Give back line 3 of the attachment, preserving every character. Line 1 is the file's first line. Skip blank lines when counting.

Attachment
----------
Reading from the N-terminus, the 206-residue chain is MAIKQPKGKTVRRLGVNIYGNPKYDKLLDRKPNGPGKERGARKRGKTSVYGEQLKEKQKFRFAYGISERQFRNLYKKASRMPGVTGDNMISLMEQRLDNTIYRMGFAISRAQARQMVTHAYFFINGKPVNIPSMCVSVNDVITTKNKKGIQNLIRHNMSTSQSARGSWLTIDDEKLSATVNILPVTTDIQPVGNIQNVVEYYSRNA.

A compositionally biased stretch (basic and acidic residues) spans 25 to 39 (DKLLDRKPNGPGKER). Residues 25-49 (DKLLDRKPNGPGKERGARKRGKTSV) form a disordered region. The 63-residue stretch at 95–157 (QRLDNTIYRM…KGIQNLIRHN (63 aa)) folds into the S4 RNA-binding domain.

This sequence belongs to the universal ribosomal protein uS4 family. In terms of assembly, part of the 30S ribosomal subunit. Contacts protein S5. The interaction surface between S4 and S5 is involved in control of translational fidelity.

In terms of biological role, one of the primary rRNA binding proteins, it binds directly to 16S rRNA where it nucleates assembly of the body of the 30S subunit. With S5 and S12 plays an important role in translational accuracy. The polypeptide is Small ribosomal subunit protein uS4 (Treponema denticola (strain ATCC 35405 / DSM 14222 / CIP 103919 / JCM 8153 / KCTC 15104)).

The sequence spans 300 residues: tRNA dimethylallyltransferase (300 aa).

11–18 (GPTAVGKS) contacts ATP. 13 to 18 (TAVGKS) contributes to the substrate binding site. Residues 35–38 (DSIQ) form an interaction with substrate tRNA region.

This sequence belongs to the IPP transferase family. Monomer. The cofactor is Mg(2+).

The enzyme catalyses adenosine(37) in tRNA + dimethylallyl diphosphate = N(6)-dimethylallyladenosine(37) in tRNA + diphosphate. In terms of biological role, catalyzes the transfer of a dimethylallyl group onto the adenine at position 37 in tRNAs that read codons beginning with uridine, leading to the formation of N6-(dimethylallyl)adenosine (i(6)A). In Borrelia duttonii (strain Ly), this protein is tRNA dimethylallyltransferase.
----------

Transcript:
This sequence belongs to the universal ribosomal protein uS4 family. In terms of assembly, part of the 30S ribosomal subunit. Contacts protein S5. The interaction surface between S4 and S5 is involved in control of translational fidelity.